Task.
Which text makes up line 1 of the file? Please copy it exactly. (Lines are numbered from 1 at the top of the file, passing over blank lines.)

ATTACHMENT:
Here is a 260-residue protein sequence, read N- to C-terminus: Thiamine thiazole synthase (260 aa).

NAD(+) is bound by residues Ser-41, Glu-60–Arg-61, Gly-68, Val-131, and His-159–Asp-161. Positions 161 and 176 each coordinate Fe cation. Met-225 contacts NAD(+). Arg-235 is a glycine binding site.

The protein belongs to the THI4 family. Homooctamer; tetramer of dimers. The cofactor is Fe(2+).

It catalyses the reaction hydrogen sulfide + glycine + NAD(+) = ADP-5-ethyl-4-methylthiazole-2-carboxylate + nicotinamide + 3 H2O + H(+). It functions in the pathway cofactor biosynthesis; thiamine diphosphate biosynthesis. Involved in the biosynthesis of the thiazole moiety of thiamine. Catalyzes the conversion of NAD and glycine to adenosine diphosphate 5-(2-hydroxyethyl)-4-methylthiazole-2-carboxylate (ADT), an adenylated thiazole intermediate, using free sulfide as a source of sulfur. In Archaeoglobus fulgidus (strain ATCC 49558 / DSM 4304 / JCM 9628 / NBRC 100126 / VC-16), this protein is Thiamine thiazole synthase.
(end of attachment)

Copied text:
Here is a 260-residue protein sequence, read N- to C-terminus: Thiamine thiazole synthase (260 aa).